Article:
West Virginia Military Records
The U.S. Military Records Research Outline provides more information on federal military records and search strategies.
Many military records are found at the Family History Library, the National Archives, and other federal and state archives. The United States Research Outline provides more information about federal records. For information on records from the colonial period to 1863, see the Virginia Research Topics.
The Archives and History Library has the original adjutant general's records for the Revolutionary War, War of 1812, Indian Wars, Civil War (Union and Confederate), and Spanish-American War. These include muster and descriptive rolls, enlistment records, and correspondence.
Fort Fincastle, Fort Henry, Fort Vanmetre
Revolutionary War (1775-1783)
Two particularly helpful sources for West Virginia ancestors who participated in the Revolutionary War are:
Johnston, Ross B. West Virginians in the American Revolution. 1959. Reprint. Baltimore, Maryland: Genealogical Publishing Company, 1977. (Family History Library book 975.4 M2j; the 1959 edition is on fiche 6087736). This includes sketches of over 1,300 soldiers who lived in West Virginia at some time in their life.
Reddy, Anne Waller. West Virginia Revolutionary Ancestors Whose Services were Non-military. 1930. Reprint. Baltimore, Maryland: Genealogical Publishing Company, 1963. (Family History Library book 975.4 N2r; film 1321057 item 6.) This book lists persons in the Revolutionary Public Claims records who gave aid and support, “provisions and other necessaries”, to the revolutionary forces. Most of these patriots do not appear in other Revolutionary War sources.
Civil War (1861-1865)
For an excellent discussion of West Virginia's part in the Civil War see Boyd B. Stutler, West Virginia in the Civil War. Charleston, West Virginia: Educational Foundation, 1963. (Family History Library book 975.4 M2s.)
Civil War Pension Index Cards - A free Internet index to pension applications of veterans who served in the US Army between 1861-1917 is available on FamilySearch Record Search. Each card gives the soldier’s name, application and certificate numbers, state of enlistment, and might include rank and death information. Other wars, of that time period, may be included.
Union. Indexes to service and pension records of Union volunteers are available at the Family History Library and the National Archives. The library also has 261 microfilms of the Compiled Service Records of Volunteer Union Soldiers Who Served in Organizations from the State of West Virginia. The records are arranged alphabetically by the soldiers' names within each unit. Use the index (Family History Library films 881595-607) to learn which unit your ancestor served in. The pension records are available only at the National Archives, however the Family History Library has the index on microfilms.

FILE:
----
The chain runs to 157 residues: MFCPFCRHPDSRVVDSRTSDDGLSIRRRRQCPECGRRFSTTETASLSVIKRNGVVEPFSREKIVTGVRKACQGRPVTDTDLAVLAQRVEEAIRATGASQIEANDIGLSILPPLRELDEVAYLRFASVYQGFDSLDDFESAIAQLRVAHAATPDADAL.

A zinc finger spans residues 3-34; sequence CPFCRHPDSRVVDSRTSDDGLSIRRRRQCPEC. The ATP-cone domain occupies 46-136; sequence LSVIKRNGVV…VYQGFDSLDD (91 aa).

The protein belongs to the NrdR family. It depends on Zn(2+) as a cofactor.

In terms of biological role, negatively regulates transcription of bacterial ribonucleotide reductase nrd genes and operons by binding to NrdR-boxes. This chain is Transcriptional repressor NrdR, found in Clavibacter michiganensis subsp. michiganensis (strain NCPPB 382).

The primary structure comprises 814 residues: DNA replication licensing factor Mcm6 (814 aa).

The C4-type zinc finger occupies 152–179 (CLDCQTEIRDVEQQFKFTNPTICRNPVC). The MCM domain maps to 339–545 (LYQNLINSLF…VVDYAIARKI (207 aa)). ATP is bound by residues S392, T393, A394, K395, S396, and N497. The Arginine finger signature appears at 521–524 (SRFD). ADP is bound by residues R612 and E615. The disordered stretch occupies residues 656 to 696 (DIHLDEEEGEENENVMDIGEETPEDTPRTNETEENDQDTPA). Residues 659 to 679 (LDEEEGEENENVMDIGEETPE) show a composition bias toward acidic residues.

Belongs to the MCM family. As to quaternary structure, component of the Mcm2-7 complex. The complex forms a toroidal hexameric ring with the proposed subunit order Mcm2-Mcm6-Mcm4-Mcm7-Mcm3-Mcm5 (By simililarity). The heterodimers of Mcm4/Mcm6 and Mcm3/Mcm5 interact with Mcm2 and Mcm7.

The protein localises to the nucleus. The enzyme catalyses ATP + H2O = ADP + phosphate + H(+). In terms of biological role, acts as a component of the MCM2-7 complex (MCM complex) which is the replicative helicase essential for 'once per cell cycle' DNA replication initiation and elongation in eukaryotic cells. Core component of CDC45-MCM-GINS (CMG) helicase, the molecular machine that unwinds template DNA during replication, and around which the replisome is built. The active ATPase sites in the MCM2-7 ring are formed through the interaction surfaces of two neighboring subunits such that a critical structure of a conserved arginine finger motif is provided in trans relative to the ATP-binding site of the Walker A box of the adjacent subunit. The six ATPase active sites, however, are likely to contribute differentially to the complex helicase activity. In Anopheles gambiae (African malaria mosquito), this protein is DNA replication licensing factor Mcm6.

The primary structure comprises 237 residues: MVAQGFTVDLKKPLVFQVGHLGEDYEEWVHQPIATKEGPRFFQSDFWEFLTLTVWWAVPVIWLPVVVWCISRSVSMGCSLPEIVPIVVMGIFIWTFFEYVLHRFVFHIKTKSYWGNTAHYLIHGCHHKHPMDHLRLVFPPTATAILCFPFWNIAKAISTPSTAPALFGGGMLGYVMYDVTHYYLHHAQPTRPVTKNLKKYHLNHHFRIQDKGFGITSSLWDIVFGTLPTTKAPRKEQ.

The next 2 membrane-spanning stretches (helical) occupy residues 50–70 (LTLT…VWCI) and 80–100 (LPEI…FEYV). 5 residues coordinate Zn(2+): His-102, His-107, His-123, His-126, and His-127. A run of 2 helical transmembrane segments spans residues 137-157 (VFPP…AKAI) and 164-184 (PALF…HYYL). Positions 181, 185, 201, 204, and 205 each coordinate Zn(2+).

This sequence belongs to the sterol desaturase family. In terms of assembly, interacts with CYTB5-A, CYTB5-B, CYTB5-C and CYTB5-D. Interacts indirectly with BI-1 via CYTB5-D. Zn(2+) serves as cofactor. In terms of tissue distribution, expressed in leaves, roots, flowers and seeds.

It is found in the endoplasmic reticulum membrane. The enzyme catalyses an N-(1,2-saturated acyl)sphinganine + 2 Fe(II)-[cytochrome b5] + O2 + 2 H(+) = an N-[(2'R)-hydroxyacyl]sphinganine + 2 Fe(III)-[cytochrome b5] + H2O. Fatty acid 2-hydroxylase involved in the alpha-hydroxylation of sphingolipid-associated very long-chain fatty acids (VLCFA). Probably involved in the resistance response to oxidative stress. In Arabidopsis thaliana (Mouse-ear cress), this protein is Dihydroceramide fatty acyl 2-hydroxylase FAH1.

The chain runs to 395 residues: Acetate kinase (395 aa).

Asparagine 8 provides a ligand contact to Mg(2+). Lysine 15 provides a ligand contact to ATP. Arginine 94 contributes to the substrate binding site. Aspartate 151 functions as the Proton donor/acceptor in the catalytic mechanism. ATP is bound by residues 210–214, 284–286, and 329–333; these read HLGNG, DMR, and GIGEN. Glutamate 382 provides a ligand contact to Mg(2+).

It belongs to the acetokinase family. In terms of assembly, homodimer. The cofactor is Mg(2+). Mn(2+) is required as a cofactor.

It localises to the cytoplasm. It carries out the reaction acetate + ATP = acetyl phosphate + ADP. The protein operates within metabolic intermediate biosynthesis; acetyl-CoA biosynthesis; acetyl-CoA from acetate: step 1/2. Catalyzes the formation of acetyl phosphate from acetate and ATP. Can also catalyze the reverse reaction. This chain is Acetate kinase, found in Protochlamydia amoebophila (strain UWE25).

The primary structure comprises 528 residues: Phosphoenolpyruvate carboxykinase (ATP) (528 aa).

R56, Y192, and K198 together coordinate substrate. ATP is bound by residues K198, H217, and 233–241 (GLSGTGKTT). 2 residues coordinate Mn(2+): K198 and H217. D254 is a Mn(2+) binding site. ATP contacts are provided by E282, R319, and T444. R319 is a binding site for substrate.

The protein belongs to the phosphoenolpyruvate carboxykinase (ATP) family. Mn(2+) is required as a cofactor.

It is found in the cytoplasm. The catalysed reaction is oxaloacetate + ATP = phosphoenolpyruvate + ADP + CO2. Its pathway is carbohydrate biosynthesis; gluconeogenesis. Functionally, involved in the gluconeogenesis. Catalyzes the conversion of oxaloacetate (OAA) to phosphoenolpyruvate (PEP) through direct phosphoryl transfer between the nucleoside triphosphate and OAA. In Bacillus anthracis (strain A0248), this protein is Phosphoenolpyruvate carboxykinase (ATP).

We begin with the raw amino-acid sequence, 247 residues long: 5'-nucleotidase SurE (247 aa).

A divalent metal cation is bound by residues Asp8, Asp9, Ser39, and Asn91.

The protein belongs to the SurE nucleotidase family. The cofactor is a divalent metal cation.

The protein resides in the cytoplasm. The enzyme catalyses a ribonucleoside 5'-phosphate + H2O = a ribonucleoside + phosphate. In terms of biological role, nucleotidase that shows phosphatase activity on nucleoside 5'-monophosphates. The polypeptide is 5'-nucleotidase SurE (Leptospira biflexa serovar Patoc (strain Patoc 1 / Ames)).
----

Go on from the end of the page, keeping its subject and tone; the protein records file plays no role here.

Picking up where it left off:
Confederate. West Virginia did not organize any confederate regiments nor did they grant pensions to confederate veterans. The approximately 9,000 West Virginians who chose to fight for the Confederate States of America generally joined the confederate regiments of Virginia. Virginia's 22nd Infantry was composed almost entirely of soldiers from West Virginia. The 31st and 46th Infantry also had large numbers from West Virginia. Some confederate veterans may have received pensions from Virginia (records, with an index, are on 219 Family History Library films beginning with 1439763.)
The Archives and History Library has a list of Confederate soldiers and an alphabetical card index to Confederate graves.
Southern Claims Commission. If a Union sympathizer in West Virginia claimed a loss during the Civil War due to Union military confiscation, he could apply to the Southern Claims Commission for reimbursement. Only a few applied per county, but their neighbors were called as witnesses and asked dozens of questions. Hundreds of the residents of all kinds in a county may be mentioned in answers to Commission questions, and their wartime activities described. To learn how to find records mentioning these neighbors in West Virginia counties during the Civil War see the Southern Claims Commission.
World War I (1917-1918)
World War I draft registration cards for men age 18 to 45 may list address, birth date, birthplace, race, nationality, citizenship, and next of kin. Not all registrants served in the war. For registration cards for West Virginia, see:
United States. Selective Service System. West Virginia, World War I Selective Service System Draft Registration Cards, 1917-1918. National Archives Microfilm Publications, M1509. Washington, D.C.: National Archives, 1987-1988. (On Family History Library films beginning with film 1992327.)
To find an individual's draft card, it helps to know his name and residence at the time of registration. The cards are arranged alphabetically by county, within the county by draft board, and then alphabetically by surname within each draft board. Most counties had only one board; large cities had several.
These are online at a subscription website:
Additional Military Records
Various rosters of soldiers for the French and Indian War, Indian Wars, Lord Dunmore's War, Revolutionary War, Whiskey Insurrection of 1794, War of 1812, Mexican War, and the Civil War, are in Virgil A. Lewis, The Soldiery of West Virginia. 1911, Reprint (Baltimore, Maryland: Genealogical Publishing Company, 1978; Family History Library book 975.4 M2L). A separate index has been published. This book has also been reprinted (and updated through the Vietnam War) as Volume 9 of The West Virginia Historical Encyclopedia: Supplemental Series (see the “History” section of this outline).
West Virginia Research Outline. Salt Lake City, Utah: Intellectual Reserve, Inc., Family History Department, 1998, 2001.